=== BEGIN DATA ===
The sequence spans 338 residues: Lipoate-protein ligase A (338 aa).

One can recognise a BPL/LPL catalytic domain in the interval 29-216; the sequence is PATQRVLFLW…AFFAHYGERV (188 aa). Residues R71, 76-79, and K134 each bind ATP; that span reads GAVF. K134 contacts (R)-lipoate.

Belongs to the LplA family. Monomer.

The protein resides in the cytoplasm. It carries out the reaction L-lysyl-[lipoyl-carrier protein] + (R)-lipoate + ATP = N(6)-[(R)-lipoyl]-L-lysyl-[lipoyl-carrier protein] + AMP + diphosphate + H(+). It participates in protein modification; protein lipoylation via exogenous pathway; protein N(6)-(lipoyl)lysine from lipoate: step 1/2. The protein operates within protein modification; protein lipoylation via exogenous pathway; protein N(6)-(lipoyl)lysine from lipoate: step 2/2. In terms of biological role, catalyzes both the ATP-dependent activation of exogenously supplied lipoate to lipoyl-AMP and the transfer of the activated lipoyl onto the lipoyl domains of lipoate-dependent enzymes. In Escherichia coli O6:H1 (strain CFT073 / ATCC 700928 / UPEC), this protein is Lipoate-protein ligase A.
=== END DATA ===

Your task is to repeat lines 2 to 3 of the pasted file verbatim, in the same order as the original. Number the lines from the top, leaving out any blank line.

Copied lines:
One can recognise a BPL/LPL catalytic domain in the interval 29-216; the sequence is PATQRVLFLW…AFFAHYGERV (188 aa). Residues R71, 76-79, and K134 each bind ATP; that span reads GAVF. K134 contacts (R)-lipoate.

Belongs to the LplA family. Monomer.